Lent and March Madness have something in common—they both involve a lot of prayer. The two come around for a visit every spring, like young-adult children who look and act remarkably different yet acknowledge they’re somehow related. Lent, of course, is the elder, quietly sober, disciplined, and sometimes penitential; March Madness (whose real name is NCAA Basketball Tournament) can get hysterical, obsessive, and sometimes criminally insane. But it’s usually short-lived.
Each has a history—some would say “issues”—in the human family, but Lent seems the more esteemed, maybe because the early church father Irenaus of Lyons (c.130-200) said nothing about March Madness but makes reference in his writings to the already-established traditions of Lent, which in his time amounted to a few days of public penance.
Later, it’s said, Pope Gregory the Great (c.540-c.604) expanded Lent to forty days (not counting Sundays), from Ash Wednesday to the Saturday before Easter Sunday, and initiated the practice on Ash Wednesday of smudging an ashen cross on the foreheads of congregants to remind them and non-Christians of their sinful, human frailty—“You are dust and to dust you will return.” (Genesis 3:19).
By A.D. 800, however, not only the ashen symbol but the theological meaning of Lent had become as perceptible as incense. What’s more, the discipline of fasting had so waned that by 1400 the church was allowing Christians to eat fish in the afternoons. A welcomed mercy. Then during the Protestant Reformation some Christians wanted to eliminate Lent entirely, since the Bible doesn’t teach the practice of penance. But Martin Luther asserted that Lenten disciplines strengthen a person’s spiritual character and offer a Christian witness to the secular world.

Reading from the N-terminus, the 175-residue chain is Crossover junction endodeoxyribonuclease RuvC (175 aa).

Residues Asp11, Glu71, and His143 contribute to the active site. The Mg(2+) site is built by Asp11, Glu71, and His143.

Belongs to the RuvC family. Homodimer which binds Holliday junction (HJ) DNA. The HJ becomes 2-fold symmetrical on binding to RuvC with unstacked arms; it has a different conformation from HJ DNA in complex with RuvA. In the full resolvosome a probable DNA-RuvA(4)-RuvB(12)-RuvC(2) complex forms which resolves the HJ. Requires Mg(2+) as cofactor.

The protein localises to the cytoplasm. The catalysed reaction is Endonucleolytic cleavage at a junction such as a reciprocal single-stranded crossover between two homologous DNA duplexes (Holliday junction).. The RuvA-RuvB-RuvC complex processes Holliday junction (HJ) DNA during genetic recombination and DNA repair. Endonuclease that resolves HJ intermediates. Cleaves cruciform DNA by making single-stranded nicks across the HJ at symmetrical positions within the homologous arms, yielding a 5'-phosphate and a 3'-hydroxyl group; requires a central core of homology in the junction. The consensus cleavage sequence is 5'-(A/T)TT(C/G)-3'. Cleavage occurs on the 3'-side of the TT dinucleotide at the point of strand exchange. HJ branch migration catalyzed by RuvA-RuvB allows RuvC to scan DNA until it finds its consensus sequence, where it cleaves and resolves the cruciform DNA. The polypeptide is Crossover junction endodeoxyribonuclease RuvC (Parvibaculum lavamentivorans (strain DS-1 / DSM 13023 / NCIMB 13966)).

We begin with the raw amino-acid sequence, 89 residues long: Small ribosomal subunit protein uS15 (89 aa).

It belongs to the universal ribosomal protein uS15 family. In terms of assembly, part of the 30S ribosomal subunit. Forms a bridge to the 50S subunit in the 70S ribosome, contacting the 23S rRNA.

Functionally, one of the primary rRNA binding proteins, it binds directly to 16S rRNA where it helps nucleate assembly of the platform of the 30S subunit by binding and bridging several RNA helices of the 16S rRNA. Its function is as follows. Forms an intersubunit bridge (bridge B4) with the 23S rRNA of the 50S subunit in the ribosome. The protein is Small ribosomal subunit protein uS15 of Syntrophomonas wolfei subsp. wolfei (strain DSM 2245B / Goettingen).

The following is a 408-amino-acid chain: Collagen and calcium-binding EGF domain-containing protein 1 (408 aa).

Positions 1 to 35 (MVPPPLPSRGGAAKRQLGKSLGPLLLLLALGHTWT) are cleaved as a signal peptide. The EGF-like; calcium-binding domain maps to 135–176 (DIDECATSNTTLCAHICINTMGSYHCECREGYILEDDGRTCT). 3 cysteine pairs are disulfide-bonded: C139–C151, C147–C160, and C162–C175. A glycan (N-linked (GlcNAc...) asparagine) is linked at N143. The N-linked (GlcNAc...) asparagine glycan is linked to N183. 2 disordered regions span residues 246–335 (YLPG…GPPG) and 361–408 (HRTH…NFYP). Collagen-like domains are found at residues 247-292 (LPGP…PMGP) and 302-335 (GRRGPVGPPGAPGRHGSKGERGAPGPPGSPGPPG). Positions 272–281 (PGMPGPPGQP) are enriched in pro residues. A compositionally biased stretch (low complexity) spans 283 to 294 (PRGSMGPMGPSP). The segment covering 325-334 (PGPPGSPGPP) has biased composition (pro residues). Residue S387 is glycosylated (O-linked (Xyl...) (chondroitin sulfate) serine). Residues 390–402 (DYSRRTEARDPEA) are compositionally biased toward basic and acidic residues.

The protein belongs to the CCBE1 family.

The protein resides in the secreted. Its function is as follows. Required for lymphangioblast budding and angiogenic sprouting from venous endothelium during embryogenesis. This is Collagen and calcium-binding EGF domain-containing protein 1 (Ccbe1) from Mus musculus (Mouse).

Today, Lent is still observed by Roman Catholics and some mainline Protestants, but is rarely acknowledged by most Evangelicals. Some evangelical Christians, though, are now adopting the few passably biblical disciplines of Lent as ways of practicing spiritual formation and a means of fostering a distinctive, historical Christian witness in a world that seems obsessed with the present moment and entertainment and the pleasures of the flesh.
Not to be outdone by Lent, March Madness also claims a history, of sorts. According to legend, the phrase “March Madness” was first used in 1939, when an official with the Illinois High School Association wrote in an article, “A little march madness may complement and contribute to sanity and help keep society on an even keel.” Of course, he was being ironic. Wasn’t he?
Through the good sense of somebody, the little phrase “March Madness” was confined to Illinois high-school tournaments until CBS broadcaster Brent Musburger casually used it during his coverage of the 1982 NCAA Basketball Tournaments. The catchphrase caught on. And though March Madness (a registered trademark, mind you) now denotes a series of basketball games, the alliterative phrase is more commonly associated with the Mardi Gras-like excitement of the college competitions. Indeed, for some college students, the entire month of March is like Fat Tuesday in a fraternity.
Exciting and dramatic though the basketball games may be, they seem to trigger bi-polar symptoms in our national psyche, mood swings from ecstasy to despair, and a surge in gambling. Truth be told, according to the NCAA, thirty-five percent of male college students bet on sports, and seven of ten adults have placed a sports wager in the last year. In amount of dollars gambled, March Madness betting is second only to wagering on teams in the National Football League.
But, then, sometimes life seems like a wager. So perhaps March Madness is a kind of morality play in the middle of Lent—the basketball tournaments dramatizing the hopes and agonies of us all, reminding us that it’s risky to desire an Easter Sunday. And perhaps March Madness offers us opportunities for a distinctively Christian witness during a month when some of our neighbors and coworkers are acting, well, a little crazy. Then maybe, just maybe by the grace of God, our Lenten witness can in some way “contribute to sanity and help keep society on an even keel.”